Interface layout


The CLR has two different techniques for implementing interfaces. These two techniques are exposed with distinct syntax in C#:

 

interface I { void m(); }

class C : I {

public virtual void m() {} // implicit contract matching

}

class D : I {

void I.m() {} // explicit contract matching

}

 

At first glance, it may seem like the choice between these two forms is a stylistic one. However, there are actually deep semantic differences between the two forms.

(C# has at least one other place where a choice of semantics is encoded in what seems to be a stylistic choice. A class constructor can be expressed in C# either as a static constructor method, or as assignments in a set of static field declarations. Depending on this stylistic choice, the class will or will not be marked with tdBeforeFieldInit. This mark " shown as beforefieldinit in ILDASM " affects the semantics of when the .cctor method will be executed by the CLR. This also results in performance differences, particularly in situations like NGEN or domain-neutral code.)

In class C, we get a public class method 'm'; that does double duty as the implementation of the interface method. This is all pretty vanilla:

 

.method public hidebysig newslot virtual instance void m() cil managed

{

// Code size 1 (0x1)

.maxstack 0

IL_0000: ret

} // end of method C::m

 

But in class D, we see something quite different:

 

.method private hidebysig newslot virtual final instance void I.m() cil managed

{

.override I::m

// Code size 1 (0x1)

.maxstack 0

IL_0000: ret

} // end of method D::I.m

 

There are several surprising things about this case:

 

  1. The method is introduced (newslot) with the bizarre incantation of virtual, private and final.
  2. The name of the method isn’t even 'm';. It is 'I.m';.
  3. There is a mysterious 'override’ clause associated with the method body.

 

The method is marked as virtual because the CLR can only implement interface contracts using virtual members. There’s a bit of a debate on our team whether this is an architectural requirement or an implementation detail. At this point, we’re comfortable that we could remove this restriction without much work. However, we have to consider the ECMA standard, the impact on other CLI implementations like Compact Frameworks, the effect on the various languages targeting the compiler, and some interesting effects on existing applications. We might be saddled with this rule indefinitely.

At the language level, C# allows non-virtuals to implement interface contracts. How do they get around the CLR restriction? Well, if the class that introduces the non-virtual is in the same assembly as the class that uses that method to implement the interface contract, C# quietly defines the base class’ method as virtual. If the base class that introduced the non-virtual is in a different assembly, then C# generates a virtual thunk in the subtype which delegates to the non-virtual base method.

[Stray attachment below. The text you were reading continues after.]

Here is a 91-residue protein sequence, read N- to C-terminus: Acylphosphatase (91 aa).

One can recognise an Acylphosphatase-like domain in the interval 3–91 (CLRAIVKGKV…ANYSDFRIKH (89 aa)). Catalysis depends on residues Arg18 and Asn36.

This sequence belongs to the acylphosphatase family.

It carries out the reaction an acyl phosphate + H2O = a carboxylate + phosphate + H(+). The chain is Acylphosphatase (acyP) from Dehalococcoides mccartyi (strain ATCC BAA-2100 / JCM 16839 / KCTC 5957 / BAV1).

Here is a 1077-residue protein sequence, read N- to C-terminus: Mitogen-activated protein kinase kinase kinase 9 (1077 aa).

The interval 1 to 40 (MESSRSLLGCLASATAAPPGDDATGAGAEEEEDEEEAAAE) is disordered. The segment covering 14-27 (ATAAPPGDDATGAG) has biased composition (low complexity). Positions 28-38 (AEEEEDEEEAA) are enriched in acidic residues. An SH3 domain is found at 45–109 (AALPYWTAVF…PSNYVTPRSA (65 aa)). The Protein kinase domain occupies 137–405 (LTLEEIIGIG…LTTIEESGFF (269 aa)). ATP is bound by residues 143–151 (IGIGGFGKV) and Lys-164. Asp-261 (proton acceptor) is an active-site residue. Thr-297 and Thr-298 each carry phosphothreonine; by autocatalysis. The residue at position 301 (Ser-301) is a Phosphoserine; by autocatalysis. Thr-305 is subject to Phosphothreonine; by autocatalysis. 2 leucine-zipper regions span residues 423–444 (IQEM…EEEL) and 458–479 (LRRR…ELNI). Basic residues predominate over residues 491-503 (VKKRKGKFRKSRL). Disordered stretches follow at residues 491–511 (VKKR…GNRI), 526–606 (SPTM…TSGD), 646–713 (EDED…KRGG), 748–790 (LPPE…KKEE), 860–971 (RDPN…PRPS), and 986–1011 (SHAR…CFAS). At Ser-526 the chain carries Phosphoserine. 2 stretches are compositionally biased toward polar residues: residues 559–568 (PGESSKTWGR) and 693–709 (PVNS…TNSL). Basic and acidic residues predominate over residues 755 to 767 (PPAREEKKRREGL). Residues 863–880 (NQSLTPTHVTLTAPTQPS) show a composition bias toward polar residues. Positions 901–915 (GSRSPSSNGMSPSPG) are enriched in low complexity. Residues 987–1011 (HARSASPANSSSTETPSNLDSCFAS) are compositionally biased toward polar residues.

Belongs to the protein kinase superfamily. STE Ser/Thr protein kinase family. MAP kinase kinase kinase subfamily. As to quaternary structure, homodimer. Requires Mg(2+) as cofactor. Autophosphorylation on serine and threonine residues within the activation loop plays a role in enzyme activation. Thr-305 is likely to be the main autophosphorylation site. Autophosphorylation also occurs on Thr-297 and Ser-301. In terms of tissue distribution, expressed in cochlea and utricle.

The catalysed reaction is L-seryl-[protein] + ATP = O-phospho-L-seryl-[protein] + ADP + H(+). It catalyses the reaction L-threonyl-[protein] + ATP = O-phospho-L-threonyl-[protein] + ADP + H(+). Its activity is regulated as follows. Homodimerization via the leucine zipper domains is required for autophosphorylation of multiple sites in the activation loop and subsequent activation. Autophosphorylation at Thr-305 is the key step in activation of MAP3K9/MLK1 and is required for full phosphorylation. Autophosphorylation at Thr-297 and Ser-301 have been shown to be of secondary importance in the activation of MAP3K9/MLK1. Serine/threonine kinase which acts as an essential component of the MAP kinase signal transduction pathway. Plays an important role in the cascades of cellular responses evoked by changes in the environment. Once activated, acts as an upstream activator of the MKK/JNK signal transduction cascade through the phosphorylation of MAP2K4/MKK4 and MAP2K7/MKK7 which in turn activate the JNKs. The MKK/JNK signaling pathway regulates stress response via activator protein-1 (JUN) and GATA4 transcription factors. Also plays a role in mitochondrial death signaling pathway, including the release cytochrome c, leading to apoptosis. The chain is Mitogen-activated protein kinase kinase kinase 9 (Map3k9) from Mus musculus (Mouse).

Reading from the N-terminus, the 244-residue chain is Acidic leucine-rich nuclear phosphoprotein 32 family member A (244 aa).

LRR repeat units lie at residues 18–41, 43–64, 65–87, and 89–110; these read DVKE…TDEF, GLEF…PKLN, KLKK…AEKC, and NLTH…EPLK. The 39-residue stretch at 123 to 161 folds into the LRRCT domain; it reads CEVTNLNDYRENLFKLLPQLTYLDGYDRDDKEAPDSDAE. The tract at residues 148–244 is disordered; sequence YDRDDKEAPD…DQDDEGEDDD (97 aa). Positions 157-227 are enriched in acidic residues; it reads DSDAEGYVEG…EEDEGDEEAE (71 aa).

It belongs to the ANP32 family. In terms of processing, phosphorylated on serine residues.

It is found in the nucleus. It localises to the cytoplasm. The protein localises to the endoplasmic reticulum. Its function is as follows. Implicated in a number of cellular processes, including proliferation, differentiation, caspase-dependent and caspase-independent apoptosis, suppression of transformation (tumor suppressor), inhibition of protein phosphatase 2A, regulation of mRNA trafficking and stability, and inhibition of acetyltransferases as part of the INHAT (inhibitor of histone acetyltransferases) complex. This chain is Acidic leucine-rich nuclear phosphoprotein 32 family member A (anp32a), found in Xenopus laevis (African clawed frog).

Getting back to our example, I.m is declared as private because it is not available for calling via the class. It can only be called via the interface.

I.m is declared as final because C# really doesn’t want to mark the method as virtual. This was forced on them by the architectural decision / implementation restriction that interface contracts can only be implemented by virtual methods.

As for the name, C# could have picked anything that’s a legal identifier. This member isn’t available for external binding, since it is private to the class and only accessible through the interface.

Since the name I.m'; is insignificant, obviously this isn’t what tells the CLR loader to use this method to satisfy the interface contract. In fact, it’s that mysterious 'override’ clause. This is what’s known as a MethodImpl. It should not be confused with System.Runtime.CompilerServices.MethodImplAttribute, which controls a method’s eligibility for inlining, its synchronization behavior and other details.

A MethodImpl is a statement in the metadata that matches a method body to a method contract. Here it is used to match the body I.m with the interface contract I::m. Generally, you will see MethodImpls used in this way to match methods to interfaces. But MethodImpls can be used to match any method body to any contract (e.g. a class virtual slot) provided that:

 

  1. The contract is virtual
  2. The body is virtual
  3. The body and the MethodImpl are defined on the same class
  4. The contract is defined either on this class or somewhere up the hierarchy (including implemented interfaces).

 

Once again, it’s open to debate whether MethodImpls require virtual contracts and bodies for sound architectural reasons or for temporary implementation reasons.

The ECMA spec contains the rules for how interface contracts are satisfied by class methods. This explains how the base class’ layout can be at least partially re-used, and it explains the precedence of the two techniques we’ve seen above (class methods match by name and signature vs. MethodImpls which match methods of any name that have the correct signature).